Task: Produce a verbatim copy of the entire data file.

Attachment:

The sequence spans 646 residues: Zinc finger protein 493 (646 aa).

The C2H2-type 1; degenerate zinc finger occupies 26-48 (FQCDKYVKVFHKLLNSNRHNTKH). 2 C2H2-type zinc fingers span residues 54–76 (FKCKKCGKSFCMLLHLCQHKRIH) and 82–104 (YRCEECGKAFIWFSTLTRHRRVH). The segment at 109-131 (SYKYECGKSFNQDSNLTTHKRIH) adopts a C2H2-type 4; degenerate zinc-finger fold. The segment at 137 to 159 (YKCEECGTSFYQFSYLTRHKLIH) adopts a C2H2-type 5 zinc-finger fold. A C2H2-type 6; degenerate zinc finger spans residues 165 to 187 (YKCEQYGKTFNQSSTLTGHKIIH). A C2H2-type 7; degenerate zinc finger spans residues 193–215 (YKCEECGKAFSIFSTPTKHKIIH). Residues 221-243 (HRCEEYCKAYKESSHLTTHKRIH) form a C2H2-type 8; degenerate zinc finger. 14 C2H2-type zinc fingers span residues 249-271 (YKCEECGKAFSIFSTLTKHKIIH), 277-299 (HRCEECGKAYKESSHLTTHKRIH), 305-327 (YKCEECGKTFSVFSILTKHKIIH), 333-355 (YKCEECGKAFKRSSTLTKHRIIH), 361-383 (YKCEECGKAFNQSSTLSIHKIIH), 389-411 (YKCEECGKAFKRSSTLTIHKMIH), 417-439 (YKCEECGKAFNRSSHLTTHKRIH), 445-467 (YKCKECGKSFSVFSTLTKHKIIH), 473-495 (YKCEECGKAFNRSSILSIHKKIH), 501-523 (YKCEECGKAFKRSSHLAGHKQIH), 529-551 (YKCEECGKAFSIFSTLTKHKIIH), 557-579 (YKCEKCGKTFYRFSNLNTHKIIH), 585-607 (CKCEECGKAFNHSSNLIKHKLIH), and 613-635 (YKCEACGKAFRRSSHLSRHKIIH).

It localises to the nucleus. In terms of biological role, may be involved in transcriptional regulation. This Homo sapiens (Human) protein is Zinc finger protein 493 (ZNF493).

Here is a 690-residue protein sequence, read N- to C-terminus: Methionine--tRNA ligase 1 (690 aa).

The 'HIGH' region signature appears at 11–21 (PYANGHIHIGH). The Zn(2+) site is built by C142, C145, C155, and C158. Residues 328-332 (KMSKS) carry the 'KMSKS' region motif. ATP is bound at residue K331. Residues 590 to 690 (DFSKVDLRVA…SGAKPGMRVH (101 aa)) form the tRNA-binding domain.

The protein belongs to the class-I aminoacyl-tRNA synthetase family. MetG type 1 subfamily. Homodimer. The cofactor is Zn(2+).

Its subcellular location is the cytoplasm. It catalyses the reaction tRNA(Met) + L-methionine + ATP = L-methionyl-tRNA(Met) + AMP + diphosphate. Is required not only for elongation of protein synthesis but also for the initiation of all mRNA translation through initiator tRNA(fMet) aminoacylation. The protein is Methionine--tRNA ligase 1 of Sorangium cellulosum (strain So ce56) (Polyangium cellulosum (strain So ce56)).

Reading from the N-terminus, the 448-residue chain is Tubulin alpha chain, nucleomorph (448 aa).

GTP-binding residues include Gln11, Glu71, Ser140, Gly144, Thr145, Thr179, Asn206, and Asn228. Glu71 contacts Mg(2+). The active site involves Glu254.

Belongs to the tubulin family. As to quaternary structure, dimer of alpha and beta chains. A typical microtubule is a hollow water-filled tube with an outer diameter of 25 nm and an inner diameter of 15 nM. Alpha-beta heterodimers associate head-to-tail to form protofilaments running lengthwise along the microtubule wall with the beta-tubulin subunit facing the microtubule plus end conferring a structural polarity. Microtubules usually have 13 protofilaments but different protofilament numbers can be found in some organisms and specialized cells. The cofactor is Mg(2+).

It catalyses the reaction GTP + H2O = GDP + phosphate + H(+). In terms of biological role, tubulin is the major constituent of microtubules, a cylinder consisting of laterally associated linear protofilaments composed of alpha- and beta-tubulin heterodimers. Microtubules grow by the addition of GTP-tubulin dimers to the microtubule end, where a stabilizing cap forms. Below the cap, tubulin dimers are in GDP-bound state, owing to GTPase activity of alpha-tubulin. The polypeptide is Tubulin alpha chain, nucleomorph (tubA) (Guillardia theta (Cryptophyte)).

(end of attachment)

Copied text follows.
The sequence spans 646 residues: Zinc finger protein 493 (646 aa).

The C2H2-type 1; degenerate zinc finger occupies 26-48 (FQCDKYVKVFHKLLNSNRHNTKH). 2 C2H2-type zinc fingers span residues 54–76 (FKCKKCGKSFCMLLHLCQHKRIH) and 82–104 (YRCEECGKAFIWFSTLTRHRRVH). The segment at 109-131 (SYKYECGKSFNQDSNLTTHKRIH) adopts a C2H2-type 4; degenerate zinc-finger fold. The segment at 137 to 159 (YKCEECGTSFYQFSYLTRHKLIH) adopts a C2H2-type 5 zinc-finger fold. A C2H2-type 6; degenerate zinc finger spans residues 165 to 187 (YKCEQYGKTFNQSSTLTGHKIIH). A C2H2-type 7; degenerate zinc finger spans residues 193–215 (YKCEECGKAFSIFSTPTKHKIIH). Residues 221-243 (HRCEEYCKAYKESSHLTTHKRIH) form a C2H2-type 8; degenerate zinc finger. 14 C2H2-type zinc fingers span residues 249-271 (YKCEECGKAFSIFSTLTKHKIIH), 277-299 (HRCEECGKAYKESSHLTTHKRIH), 305-327 (YKCEECGKTFSVFSILTKHKIIH), 333-355 (YKCEECGKAFKRSSTLTKHRIIH), 361-383 (YKCEECGKAFNQSSTLSIHKIIH), 389-411 (YKCEECGKAFKRSSTLTIHKMIH), 417-439 (YKCEECGKAFNRSSHLTTHKRIH), 445-467 (YKCKECGKSFSVFSTLTKHKIIH), 473-495 (YKCEECGKAFNRSSILSIHKKIH), 501-523 (YKCEECGKAFKRSSHLAGHKQIH), 529-551 (YKCEECGKAFSIFSTLTKHKIIH), 557-579 (YKCEKCGKTFYRFSNLNTHKIIH), 585-607 (CKCEECGKAFNHSSNLIKHKLIH), and 613-635 (YKCEACGKAFRRSSHLSRHKIIH).

It localises to the nucleus. In terms of biological role, may be involved in transcriptional regulation. This Homo sapiens (Human) protein is Zinc finger protein 493 (ZNF493).

Here is a 690-residue protein sequence, read N- to C-terminus: Methionine--tRNA ligase 1 (690 aa).

The 'HIGH' region signature appears at 11–21 (PYANGHIHIGH). The Zn(2+) site is built by C142, C145, C155, and C158. Residues 328-332 (KMSKS) carry the 'KMSKS' region motif. ATP is bound at residue K331. Residues 590 to 690 (DFSKVDLRVA…SGAKPGMRVH (101 aa)) form the tRNA-binding domain.

The protein belongs to the class-I aminoacyl-tRNA synthetase family. MetG type 1 subfamily. Homodimer. The cofactor is Zn(2+).

Its subcellular location is the cytoplasm. It catalyses the reaction tRNA(Met) + L-methionine + ATP = L-methionyl-tRNA(Met) + AMP + diphosphate. Is required not only for elongation of protein synthesis but also for the initiation of all mRNA translation through initiator tRNA(fMet) aminoacylation. The protein is Methionine--tRNA ligase 1 of Sorangium cellulosum (strain So ce56) (Polyangium cellulosum (strain So ce56)).

Reading from the N-terminus, the 448-residue chain is Tubulin alpha chain, nucleomorph (448 aa).

GTP-binding residues include Gln11, Glu71, Ser140, Gly144, Thr145, Thr179, Asn206, and Asn228. Glu71 contacts Mg(2+). The active site involves Glu254.

Belongs to the tubulin family. As to quaternary structure, dimer of alpha and beta chains. A typical microtubule is a hollow water-filled tube with an outer diameter of 25 nm and an inner diameter of 15 nM. Alpha-beta heterodimers associate head-to-tail to form protofilaments running lengthwise along the microtubule wall with the beta-tubulin subunit facing the microtubule plus end conferring a structural polarity. Microtubules usually have 13 protofilaments but different protofilament numbers can be found in some organisms and specialized cells. The cofactor is Mg(2+).

It catalyses the reaction GTP + H2O = GDP + phosphate + H(+). In terms of biological role, tubulin is the major constituent of microtubules, a cylinder consisting of laterally associated linear protofilaments composed of alpha- and beta-tubulin heterodimers. Microtubules grow by the addition of GTP-tubulin dimers to the microtubule end, where a stabilizing cap forms. Below the cap, tubulin dimers are in GDP-bound state, owing to GTPase activity of alpha-tubulin. The polypeptide is Tubulin alpha chain, nucleomorph (tubA) (Guillardia theta (Cryptophyte)).